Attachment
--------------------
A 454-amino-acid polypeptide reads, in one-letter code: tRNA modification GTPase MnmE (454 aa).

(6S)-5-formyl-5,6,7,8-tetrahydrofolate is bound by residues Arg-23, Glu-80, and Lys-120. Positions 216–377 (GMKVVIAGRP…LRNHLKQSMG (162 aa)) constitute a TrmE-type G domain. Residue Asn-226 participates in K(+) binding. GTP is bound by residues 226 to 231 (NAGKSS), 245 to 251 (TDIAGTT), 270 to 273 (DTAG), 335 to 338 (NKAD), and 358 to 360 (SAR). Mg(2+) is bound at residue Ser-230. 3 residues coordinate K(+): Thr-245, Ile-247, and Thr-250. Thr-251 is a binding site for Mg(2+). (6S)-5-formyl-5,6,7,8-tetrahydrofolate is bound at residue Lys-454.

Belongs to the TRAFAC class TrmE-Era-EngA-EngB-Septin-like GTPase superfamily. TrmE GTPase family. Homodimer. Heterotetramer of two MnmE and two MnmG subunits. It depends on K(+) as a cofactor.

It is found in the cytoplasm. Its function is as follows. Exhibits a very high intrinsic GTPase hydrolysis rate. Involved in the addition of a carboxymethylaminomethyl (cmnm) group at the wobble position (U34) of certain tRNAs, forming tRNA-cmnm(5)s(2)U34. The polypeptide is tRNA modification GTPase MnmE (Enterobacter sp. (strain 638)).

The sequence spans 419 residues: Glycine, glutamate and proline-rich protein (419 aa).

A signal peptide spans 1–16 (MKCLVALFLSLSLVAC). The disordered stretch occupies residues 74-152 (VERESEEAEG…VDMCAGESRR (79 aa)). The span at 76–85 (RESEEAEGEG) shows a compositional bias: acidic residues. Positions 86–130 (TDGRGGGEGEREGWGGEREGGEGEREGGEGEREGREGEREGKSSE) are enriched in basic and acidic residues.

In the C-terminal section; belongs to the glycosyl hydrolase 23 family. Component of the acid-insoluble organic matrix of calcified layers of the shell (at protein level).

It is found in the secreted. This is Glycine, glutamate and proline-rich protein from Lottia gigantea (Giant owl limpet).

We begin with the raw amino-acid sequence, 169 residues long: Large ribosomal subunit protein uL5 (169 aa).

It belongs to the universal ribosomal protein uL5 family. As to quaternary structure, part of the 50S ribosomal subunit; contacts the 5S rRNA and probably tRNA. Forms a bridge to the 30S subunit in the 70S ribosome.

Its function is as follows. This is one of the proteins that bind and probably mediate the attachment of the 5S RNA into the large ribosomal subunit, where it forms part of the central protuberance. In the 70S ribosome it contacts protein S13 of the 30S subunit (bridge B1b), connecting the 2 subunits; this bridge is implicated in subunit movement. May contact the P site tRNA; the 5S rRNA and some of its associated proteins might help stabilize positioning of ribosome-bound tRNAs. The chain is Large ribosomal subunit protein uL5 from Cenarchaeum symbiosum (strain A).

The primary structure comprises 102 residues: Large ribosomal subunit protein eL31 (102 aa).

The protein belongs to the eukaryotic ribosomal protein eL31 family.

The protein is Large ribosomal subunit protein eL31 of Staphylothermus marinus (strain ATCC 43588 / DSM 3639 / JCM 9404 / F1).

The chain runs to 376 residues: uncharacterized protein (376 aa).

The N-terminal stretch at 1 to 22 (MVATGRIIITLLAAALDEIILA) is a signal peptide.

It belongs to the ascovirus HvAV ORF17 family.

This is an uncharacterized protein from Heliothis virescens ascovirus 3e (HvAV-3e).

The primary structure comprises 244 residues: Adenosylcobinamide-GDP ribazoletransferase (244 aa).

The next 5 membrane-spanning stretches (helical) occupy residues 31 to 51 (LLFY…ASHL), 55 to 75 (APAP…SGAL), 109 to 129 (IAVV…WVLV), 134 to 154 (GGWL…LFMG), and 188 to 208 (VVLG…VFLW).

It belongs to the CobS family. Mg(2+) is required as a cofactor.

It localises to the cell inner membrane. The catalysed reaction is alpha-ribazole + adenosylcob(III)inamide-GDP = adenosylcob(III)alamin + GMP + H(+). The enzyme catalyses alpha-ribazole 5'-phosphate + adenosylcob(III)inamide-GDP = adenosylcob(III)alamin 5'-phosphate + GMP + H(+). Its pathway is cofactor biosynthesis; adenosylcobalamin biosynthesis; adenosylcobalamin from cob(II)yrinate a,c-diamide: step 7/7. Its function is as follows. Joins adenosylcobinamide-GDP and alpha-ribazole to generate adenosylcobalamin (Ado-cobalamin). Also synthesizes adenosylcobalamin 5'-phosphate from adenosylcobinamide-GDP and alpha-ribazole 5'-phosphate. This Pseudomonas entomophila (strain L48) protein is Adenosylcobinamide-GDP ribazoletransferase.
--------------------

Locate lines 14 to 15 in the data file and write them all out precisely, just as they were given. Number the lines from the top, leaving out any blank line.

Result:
The protein is Large ribosomal subunit protein eL31 of Staphylothermus marinus (strain ATCC 43588 / DSM 3639 / JCM 9404 / F1).

The chain runs to 376 residues: uncharacterized protein (376 aa).